UK Glamour magazine has announced that it will cease its monthly print editions as of November’s issue, and instead focus on a ‘digital-only’ model, with a twice yearly glossy ‘collectable’ print run being introduced.
This isn’t the first and, if the recent ABC circulation figures are much to go by, it’s almost definitely not going to be the last magazine to be struck from a PR’s ‘monthlies’ contact list and moved into ‘online’. It’s sad news, as the title has been one of the leaders in its sector since launch in 2001.
Again, this calls into question the ongoing debate which we have looked at several times already on the blog. Print media is still seen as a cut above online, whether that’s actually true or not. As such print pulls in higher ad rates, which in turn helps support the staff. Once those ad rates drop to untenable levels, forcing the switch to online only, it can quickly become much more problematic for the title to retain the same level, and quality, of staffing as the revenue may well have also fallen.
This, in turn, could impact on the ability for the publication to continue producing the same standards of work, therefore putting more readers off and further devaluing its advertising potential.
All of which is ironic in many ways. The internet is almost universally accessible, regardless of which country you’re logging on from. As such the reach for online articles is far, far higher than that of print. Meanwhile, on the flip side, readers have much more faith in print when it comes to facts and hard news reporting, meaning that although ad buyers could argue the toss about the benefits of a small readership, and the real worth of that readership, in many ways that readership is much more engaged and influenced by the print title compared with online.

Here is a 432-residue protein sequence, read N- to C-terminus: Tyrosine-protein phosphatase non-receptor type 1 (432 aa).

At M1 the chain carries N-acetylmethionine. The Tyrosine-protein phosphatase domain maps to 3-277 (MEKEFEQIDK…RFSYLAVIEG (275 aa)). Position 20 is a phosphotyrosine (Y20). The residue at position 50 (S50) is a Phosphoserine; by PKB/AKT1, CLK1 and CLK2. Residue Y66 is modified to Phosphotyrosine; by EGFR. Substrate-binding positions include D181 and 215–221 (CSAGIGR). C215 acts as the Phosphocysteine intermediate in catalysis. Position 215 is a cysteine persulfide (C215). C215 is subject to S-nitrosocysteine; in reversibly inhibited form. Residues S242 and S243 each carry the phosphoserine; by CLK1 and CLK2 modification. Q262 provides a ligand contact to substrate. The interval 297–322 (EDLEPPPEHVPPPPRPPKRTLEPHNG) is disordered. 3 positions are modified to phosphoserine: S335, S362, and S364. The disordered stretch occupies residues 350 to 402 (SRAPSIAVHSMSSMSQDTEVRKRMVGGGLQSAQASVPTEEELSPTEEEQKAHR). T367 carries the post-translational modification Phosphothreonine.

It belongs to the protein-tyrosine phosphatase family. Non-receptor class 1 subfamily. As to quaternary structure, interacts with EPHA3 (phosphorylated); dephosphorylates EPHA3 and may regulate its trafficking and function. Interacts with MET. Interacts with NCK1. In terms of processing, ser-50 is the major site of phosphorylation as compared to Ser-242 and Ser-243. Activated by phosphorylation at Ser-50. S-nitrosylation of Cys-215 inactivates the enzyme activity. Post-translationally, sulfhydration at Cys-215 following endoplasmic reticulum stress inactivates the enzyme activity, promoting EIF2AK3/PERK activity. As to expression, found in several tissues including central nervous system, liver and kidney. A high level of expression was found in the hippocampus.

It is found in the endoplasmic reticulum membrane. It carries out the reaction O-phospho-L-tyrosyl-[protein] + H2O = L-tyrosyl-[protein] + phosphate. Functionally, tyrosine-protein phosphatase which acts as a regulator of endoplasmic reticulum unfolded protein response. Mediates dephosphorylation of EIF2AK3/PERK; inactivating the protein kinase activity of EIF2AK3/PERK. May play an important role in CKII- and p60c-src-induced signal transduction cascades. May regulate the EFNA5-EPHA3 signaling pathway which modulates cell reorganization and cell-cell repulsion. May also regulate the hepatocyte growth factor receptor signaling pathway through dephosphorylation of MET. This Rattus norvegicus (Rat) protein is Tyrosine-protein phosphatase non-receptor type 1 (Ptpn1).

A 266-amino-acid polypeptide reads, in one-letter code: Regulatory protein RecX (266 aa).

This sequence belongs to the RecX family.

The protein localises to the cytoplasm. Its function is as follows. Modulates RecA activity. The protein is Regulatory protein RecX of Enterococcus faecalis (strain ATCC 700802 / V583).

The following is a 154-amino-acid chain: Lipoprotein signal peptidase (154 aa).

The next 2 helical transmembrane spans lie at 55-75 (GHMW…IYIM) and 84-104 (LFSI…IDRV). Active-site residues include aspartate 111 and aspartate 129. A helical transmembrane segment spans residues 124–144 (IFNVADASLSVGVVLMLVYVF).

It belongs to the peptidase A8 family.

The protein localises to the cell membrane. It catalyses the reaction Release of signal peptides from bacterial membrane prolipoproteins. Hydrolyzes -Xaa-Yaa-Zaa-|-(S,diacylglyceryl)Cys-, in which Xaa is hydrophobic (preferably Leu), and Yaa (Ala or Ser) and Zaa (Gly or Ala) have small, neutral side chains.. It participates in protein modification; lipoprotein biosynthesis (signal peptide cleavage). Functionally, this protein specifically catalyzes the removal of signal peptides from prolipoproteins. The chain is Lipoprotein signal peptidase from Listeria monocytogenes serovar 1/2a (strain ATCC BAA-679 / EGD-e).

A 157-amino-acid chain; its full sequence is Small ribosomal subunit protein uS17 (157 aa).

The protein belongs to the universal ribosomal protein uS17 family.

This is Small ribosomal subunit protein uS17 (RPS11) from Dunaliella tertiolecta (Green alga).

And yet still ad revenues are falling for print, and online just can’t plug the same gap. It’s a difficult situation, and one that we don’t have many answers to. We’re constantly on the hunt for new models being trialled by media companies in the hope of bucking the trend, though, and would be interested to know of any that we haven’t come across yet.
So why not join the conversation if you have some examples? Find us on Twitter or Facebook and share some thoughts. In the meantime, we wish Glamour all the best going forward and hope that the digital future proves to be successful for everyone involved.
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